How to get social proof for your business 

Each business will have different ways of getting social proof – it largely depends on your setup and what your customer relationships are like. Different approaches to try include: 

  • Personal reach-outs: if you have a great relationship with a client, you or your CS equivalent should reach out to ask directly. People are less likely to let you down if they know you personally and love the service you provide. 
  • Automated surveys: these can be a quick, no-strings approach to getting shorter testimonials or customer quotes. Keep them to a couple of questions max – the easier, the better.   
  • Social media engagement: if your following is on the larger side, keep an eye on your comments and see if there are any you could repurpose. This also works well if you use a review site like Trustpilot – just remember to ask permission first.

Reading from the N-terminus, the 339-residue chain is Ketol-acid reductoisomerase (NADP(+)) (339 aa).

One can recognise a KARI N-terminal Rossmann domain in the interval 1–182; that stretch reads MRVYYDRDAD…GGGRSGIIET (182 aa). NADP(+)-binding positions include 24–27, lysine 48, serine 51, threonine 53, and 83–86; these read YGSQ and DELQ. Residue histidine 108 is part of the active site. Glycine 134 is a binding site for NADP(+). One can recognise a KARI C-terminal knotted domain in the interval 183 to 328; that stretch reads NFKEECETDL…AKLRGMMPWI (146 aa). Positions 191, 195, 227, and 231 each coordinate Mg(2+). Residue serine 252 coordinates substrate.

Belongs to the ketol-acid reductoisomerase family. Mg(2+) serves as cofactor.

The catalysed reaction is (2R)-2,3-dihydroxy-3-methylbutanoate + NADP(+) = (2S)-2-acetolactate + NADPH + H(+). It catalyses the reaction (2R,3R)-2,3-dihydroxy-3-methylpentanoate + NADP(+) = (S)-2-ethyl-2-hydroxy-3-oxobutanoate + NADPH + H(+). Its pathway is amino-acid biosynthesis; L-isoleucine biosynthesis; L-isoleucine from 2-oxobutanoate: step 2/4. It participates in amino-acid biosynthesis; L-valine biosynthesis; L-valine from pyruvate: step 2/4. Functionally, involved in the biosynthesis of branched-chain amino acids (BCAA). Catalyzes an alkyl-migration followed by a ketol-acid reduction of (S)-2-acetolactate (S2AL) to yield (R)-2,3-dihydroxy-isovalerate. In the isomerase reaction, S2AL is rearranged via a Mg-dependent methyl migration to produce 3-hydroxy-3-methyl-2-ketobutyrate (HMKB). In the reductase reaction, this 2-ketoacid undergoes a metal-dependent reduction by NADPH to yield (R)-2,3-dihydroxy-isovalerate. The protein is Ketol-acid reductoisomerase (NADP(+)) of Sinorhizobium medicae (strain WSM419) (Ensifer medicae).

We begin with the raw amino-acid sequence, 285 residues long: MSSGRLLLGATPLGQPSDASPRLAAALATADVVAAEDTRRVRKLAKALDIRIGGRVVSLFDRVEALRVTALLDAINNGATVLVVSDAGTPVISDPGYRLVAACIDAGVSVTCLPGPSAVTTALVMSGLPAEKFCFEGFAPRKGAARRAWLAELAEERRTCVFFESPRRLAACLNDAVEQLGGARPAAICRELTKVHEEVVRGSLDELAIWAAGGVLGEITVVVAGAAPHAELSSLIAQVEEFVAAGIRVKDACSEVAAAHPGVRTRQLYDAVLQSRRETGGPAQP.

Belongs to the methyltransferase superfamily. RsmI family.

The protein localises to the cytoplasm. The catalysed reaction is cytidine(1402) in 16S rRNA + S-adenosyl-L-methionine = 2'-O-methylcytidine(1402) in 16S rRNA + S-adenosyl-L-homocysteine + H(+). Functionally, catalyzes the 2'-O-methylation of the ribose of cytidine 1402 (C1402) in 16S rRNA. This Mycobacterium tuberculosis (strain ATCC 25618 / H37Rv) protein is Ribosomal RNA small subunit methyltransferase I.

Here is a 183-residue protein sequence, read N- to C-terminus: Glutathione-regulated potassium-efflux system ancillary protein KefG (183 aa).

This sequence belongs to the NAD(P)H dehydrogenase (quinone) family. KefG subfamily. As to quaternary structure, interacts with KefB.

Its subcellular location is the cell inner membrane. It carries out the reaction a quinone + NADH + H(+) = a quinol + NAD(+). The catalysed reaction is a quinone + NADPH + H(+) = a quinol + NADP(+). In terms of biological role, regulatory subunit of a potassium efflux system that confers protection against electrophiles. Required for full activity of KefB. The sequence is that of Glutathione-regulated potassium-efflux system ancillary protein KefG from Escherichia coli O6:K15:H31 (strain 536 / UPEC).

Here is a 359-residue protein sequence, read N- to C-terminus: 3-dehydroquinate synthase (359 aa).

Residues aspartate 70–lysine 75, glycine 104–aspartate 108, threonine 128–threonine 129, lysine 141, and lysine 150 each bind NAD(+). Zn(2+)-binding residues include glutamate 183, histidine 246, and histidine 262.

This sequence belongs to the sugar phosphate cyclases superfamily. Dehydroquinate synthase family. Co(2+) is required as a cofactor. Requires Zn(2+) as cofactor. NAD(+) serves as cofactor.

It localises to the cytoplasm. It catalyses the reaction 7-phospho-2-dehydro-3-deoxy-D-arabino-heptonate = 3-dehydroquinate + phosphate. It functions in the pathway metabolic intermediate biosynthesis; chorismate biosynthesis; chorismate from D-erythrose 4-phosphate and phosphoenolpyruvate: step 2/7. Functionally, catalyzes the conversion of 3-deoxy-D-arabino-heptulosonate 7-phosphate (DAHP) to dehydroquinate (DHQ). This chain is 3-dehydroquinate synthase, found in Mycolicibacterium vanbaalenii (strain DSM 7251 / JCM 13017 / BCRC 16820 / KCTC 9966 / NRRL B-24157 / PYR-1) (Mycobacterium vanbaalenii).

• Incentives: we’re not going to suggest you start paying customers for good reviews, but paying them for an honest review is a great way to keep your social proof coming regularly. 

Tip: we’d recommend giving guidance here where you need it. If you’re filming a case study, send questions covering an introduction, the challenge, the solution and the results in advance. If you’re asking for a review, give them some questions designed around what you’d most like to hear as a starting point. 

Another tip (full of them today, aren’t we): think about how to repurpose each piece of social proof you receive. A case study can be a written piece on your blog, a video on your socials, a quote on your homepage and a metric on your sales one-pager, for example. 

A note on authenticity